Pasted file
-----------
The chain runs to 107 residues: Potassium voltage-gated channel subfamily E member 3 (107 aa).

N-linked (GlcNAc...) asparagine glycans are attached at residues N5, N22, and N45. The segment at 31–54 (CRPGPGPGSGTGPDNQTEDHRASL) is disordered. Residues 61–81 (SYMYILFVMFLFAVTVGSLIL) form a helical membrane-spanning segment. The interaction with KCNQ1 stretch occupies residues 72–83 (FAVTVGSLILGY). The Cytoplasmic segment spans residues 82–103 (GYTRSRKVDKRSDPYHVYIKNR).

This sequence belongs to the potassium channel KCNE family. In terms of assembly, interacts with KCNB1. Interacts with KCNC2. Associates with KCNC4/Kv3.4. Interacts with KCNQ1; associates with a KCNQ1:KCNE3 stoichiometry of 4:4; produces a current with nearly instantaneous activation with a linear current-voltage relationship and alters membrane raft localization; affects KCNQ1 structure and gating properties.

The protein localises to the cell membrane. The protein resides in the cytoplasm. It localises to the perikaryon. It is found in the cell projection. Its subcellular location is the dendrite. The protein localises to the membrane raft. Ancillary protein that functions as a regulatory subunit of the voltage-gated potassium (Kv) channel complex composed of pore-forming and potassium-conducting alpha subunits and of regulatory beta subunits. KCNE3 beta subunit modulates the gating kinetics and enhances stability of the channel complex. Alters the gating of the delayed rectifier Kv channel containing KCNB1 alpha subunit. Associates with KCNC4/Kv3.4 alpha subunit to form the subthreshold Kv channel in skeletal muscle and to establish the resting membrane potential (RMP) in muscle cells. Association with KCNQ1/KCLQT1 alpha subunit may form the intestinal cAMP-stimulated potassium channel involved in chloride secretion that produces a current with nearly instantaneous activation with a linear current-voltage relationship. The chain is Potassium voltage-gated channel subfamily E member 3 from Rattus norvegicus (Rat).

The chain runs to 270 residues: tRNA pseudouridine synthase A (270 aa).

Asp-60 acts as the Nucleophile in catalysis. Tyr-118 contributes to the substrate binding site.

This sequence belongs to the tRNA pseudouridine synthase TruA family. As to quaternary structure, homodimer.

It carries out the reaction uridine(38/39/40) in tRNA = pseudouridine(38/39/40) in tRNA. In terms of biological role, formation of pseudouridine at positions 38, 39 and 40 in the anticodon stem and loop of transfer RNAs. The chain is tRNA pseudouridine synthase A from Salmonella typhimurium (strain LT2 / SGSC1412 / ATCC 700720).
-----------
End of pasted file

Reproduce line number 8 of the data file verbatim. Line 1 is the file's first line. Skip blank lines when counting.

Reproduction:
It carries out the reaction uridine(38/39/40) in tRNA = pseudouridine(38/39/40) in tRNA. In terms of biological role, formation of pseudouridine at positions 38, 39 and 40 in the anticodon stem and loop of transfer RNAs. The chain is tRNA pseudouridine synthase A from Salmonella typhimurium (strain LT2 / SGSC1412 / ATCC 700720).